Support our mission
 
U.S. Rep. Mark Takano, D-Calif., questions VA Secretary Robert Wilkie during a hearing on Capitol Hill in Washington on Dec. 19, 2018.
U.S. Rep. Mark Takano, D-Calif., questions VA Secretary Robert Wilkie during a hearing on Capitol Hill in Washington on Dec. 19, 2018. (Carlos Bongioanni/Stars and Stripes)
U.S. Rep. Mark Takano, D-Calif., questions VA Secretary Robert Wilkie during a hearing on Capitol Hill in Washington on Dec. 19, 2018.
U.S. Rep. Mark Takano, D-Calif., questions VA Secretary Robert Wilkie during a hearing on Capitol Hill in Washington on Dec. 19, 2018. (Carlos Bongioanni/Stars and Stripes)
Attending a Senate Veterans Affairs hearing on Capitol Hill in Washington on Wednesday, Dec. 4, 2019, are from left, Acting Director of the VA's Suicide Prevention Program Matthew Miller, Department of Health and Human Services' Suicide Prevention Branch Chief Richard McKeon and Harvard Medical School's McNeil Family Professor of Health Care Policy Ronald Kessler.
Attending a Senate Veterans Affairs hearing on Capitol Hill in Washington on Wednesday, Dec. 4, 2019, are from left, Acting Director of the VA's Suicide Prevention Program Matthew Miller, Department of Health and Human Services' Suicide Prevention Branch Chief Richard McKeon and Harvard Medical School's McNeil Family Professor of Health Care Policy Ronald Kessler. (Carlos Bongioanni/Stars and Stripes)
Attending a Senate Veterans Affairs hearing on Capitol Hill in Washington on Wednesday, Dec. 4, 2019, are from left, Department of Defense Suicide Prevention Director Karin Orvis, DOD's Mental Health Programs Director Capt. Michael Colston, Acting Director of the VA's Suicide Prevention Program Matthew Miller, Department of Health and Human Services' Suicide Prevention Branch Chief Richard McKeon and Harvard Medical School's McNeil Family Professor of Health Care Policy Ronald Kessler.
Attending a Senate Veterans Affairs hearing on Capitol Hill in Washington on Wednesday, Dec. 4, 2019, are from left, Department of Defense Suicide Prevention Director Karin Orvis, DOD's Mental Health Programs Director Capt. Michael Colston, Acting Director of the VA's Suicide Prevention Program Matthew Miller, Department of Health and Human Services' Suicide Prevention Branch Chief Richard McKeon and Harvard Medical School's McNeil Family Professor of Health Care Policy Ronald Kessler. (Carlos Bongioanni/Stars and Stripes)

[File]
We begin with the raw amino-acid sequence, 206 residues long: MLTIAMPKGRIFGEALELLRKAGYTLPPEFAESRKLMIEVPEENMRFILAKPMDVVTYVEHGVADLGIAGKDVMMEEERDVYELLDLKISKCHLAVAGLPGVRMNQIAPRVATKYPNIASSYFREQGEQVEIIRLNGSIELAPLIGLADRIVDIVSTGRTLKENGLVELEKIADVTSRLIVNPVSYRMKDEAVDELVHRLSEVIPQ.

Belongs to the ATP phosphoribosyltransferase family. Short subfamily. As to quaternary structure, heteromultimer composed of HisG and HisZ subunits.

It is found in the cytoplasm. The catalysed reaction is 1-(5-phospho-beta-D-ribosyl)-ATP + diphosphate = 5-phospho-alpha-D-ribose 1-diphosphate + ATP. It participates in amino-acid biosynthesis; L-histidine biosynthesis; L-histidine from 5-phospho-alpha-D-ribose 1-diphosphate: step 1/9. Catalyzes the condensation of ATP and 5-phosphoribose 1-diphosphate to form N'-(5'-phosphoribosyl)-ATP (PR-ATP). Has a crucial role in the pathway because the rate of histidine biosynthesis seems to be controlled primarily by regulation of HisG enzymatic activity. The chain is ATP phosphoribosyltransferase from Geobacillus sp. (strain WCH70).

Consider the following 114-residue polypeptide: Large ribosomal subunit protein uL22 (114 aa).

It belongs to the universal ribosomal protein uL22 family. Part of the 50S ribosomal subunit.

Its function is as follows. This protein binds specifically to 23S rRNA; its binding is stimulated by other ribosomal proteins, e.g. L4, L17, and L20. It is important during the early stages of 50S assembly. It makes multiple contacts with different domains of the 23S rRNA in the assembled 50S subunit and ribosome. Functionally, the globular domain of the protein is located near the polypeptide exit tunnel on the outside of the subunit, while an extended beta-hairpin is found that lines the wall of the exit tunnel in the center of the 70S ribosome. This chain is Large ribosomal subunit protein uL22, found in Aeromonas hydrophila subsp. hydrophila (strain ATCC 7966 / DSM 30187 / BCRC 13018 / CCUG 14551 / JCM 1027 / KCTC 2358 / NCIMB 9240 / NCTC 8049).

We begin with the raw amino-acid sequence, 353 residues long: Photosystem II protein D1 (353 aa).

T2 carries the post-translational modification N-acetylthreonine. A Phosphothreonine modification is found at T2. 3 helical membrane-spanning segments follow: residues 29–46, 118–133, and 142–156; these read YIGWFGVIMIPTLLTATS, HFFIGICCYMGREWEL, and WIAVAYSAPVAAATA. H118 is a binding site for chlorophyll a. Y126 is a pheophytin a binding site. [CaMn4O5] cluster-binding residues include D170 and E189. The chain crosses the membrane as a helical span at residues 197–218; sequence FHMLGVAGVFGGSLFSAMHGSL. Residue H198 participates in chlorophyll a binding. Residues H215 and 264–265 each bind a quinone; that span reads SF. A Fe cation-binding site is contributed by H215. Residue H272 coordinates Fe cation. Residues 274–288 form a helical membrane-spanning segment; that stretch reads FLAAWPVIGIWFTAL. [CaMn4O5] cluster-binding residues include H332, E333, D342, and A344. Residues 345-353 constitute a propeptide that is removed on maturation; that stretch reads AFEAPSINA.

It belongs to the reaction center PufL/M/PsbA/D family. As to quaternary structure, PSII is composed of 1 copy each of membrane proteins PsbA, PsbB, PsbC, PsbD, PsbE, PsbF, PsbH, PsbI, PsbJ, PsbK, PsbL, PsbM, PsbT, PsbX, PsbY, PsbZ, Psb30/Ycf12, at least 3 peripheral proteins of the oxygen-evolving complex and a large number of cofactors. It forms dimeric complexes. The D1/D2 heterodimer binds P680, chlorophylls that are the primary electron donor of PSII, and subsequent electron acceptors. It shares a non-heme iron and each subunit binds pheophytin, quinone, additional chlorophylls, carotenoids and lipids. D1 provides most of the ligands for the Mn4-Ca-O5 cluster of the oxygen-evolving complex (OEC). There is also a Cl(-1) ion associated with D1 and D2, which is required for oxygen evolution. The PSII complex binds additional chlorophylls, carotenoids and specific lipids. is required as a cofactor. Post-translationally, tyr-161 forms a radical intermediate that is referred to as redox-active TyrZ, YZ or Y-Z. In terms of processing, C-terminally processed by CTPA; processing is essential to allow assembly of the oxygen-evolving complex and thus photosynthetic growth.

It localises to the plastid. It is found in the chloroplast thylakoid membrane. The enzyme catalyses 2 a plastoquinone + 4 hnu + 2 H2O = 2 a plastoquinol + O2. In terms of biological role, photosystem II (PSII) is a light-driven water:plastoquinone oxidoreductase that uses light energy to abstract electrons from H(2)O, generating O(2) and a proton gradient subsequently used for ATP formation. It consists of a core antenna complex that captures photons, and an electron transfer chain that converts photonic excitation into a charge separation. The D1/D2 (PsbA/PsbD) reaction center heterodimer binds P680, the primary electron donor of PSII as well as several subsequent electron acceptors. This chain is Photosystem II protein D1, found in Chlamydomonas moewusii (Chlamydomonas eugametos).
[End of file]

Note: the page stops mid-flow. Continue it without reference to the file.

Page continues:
WASHINGTON — A House committee on Thursday passed a bill aimed at tackling the suicide epidemic plaguing the veterans and military community, after months of bickering between Democrats, Republicans and the Department of Veterans Affairs. The Improve Well-Being for Veterans Act looks to combat the suicide crisis by giving federal funds to programs outside the VA that provide mental health care. The measure has been a major cause of friction for the House Committee on Veterans’ Affairs, with Democrats and Republicans saying a bill designed to battle suicides should not have been so difficult to approve, given the panel’s reputation as a bastion of bipartisanship. Despite the squabbling, the Democrat-controlled panel passed the bill down party lines. The bill now heads to the House floor for a full chamber vote and then to the GOP-controlled Senate before President Donald Trump’s approval. Lawmakers hope the bill will help address the veteran suicides rate, which is on the rise. Of the veterans who died by suicide in 2017, 62% had not recently received treatment from the VA, according to the department. Veterans might not seek VA treatment for a number of reasons, such as a VA not being available or distrust of the department, which originally spurred the idea of a bill to provide veterans more resources outside the VA network. Negotiations on the bill went back and forth between members of each party trying to agree on which organizations could get federal grants. Republicans, and VA Secretary Robert Wilkie, issued fiery complaints that Democrats were weighing down the bill with too many stipulations, making it too difficult for smaller organizations to obtain grants – a key issue in rural areas where resources are more limited. The breaking point for Republicans was Rep. Mark Takano, D-Calif., the committee chairman, not allowing grants to be used for clinical care outside of the VA. “It is unfathomable to me that we would explicitly prevent individuals that we know are at risk of harming themselves from receiving care through this or any program that is intended to serve them,” said Rep. Phil Roe of Tennessee, the ranking Republican of the House VA committee. "Chairman Takano advanced a partisan bill that would prohibit suicidal veterans from getting life-saving care in their local communities funded by VA. In doing so, he has let down the 20 service members and veterans who die by suicide every day." But Democrats argued the need for checks and balances to prevent fraud and not dishing out federal funds to just anyone claiming to be helping veterans or organizations needing VA subsidies to survive. “The VA’s finite funds must be applied reasonably. There must be accountability. We can’t give the [VA] secretary, or future secretaries, complete authority to award grants at his or her discretion,” Takano said. “If the tables were turned, I dare say, that the minority would not want to give a secretary unfettered ability to issue out grants.” Beynon.Steven@Stripes.com Twitter: @StevenBeynon

Migrated

around the web

Sign Up for Daily Headlines

Sign-up to receive a daily email of today’s top military news stories from Stars and Stripes and top news outlets from around the world.

Sign up